The Washington Post just published an article I think many educators will want to read – How parents can shape a child’s future with small moments of joy.

Many of us are familiar with ACEs, or adverse childhood experiences (if you aren’t, the article discusses them).

What the new science of PCEs, or positive childhood experiences, has found, though, is that these can counteract ACES:

A study published in the journal JAMA Pediatrics in 2019 examined the effect of these PCEs. In addition to asking about ACEs, the researchers asked 6,188 adults seven additional questions about their childhoods.

Had they been able to talk to their families about their feelings? Had they felt their families stood by them during difficult times? Had they enjoyed participating in community traditions? Did they feel a sense of belonging in high school? Were they supported by friends? Were there at least two non-parent adults who took an interest in them? Had they felt safe and protected by an adult in their home?

The risk of depression or mental health struggles dropped by 72 percent among adults who reported six or seven of the positive experiences listed above, and by 50 percent for those reporting three to five.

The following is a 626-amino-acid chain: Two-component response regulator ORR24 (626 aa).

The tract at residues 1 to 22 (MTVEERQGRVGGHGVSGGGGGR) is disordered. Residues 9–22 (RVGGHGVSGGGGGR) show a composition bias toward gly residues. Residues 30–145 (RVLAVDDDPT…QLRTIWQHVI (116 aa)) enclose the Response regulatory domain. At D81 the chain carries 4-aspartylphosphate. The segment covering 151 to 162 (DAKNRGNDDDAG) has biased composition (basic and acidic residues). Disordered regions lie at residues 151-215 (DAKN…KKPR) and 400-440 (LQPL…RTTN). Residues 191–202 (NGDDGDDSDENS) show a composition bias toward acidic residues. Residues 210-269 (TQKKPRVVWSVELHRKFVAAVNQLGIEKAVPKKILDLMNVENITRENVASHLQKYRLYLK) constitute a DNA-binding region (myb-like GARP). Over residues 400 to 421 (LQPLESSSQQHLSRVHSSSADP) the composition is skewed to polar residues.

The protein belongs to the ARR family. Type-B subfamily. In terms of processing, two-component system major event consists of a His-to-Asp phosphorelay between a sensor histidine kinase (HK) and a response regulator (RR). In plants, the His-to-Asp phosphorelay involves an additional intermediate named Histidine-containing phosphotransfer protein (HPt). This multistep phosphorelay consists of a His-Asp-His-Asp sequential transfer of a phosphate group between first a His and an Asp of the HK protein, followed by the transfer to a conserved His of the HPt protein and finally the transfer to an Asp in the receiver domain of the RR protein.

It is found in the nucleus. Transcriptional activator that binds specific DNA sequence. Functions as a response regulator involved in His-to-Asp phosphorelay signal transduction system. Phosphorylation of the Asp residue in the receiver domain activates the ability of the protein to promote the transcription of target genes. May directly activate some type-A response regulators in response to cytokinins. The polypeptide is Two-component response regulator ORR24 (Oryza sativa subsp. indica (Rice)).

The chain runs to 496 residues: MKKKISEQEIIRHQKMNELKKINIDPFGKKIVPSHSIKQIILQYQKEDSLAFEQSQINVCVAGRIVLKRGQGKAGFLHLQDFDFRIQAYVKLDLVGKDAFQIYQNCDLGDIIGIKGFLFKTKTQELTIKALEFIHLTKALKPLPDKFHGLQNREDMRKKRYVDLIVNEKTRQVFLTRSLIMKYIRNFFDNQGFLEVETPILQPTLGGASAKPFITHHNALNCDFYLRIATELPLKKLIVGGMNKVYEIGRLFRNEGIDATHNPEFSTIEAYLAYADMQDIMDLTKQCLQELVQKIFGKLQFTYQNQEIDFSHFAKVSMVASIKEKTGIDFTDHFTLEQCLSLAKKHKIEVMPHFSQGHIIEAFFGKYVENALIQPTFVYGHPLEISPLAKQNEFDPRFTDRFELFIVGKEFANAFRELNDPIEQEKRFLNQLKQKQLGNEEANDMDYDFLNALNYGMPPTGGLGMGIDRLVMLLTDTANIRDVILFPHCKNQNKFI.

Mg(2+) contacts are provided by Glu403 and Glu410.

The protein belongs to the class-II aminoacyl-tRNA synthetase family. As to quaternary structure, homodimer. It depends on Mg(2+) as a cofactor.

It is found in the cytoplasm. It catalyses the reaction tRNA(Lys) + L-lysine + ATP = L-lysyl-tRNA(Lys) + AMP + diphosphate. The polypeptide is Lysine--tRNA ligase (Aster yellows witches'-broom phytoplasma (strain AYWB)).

We educators can have obvious significant roles in at least two of those PCE’s:

Did they feel a sense of belonging in high school?

Were there at least two non-parent adults who took an interest in them?

 

And we might be able to have less obvious roles in two others:

Had they enjoyed participating in community traditions? (by helping to make our schools, as institutions, having key roles in community traditions)

Were they supported by friends? (by helping to facilitate relationships between peers in our classrooms)

 

We need to support our students who might be experiencing ACES.   But it seems like some educators may spend too much time emphasizing a “savior” role, and we should, perhaps, spend more times creating the conditions for “assets” like PCEs to be formed.

I’m adding this post to The Best Posts On Looking At Our Students Through The Lens Of Assets & Not Deficits.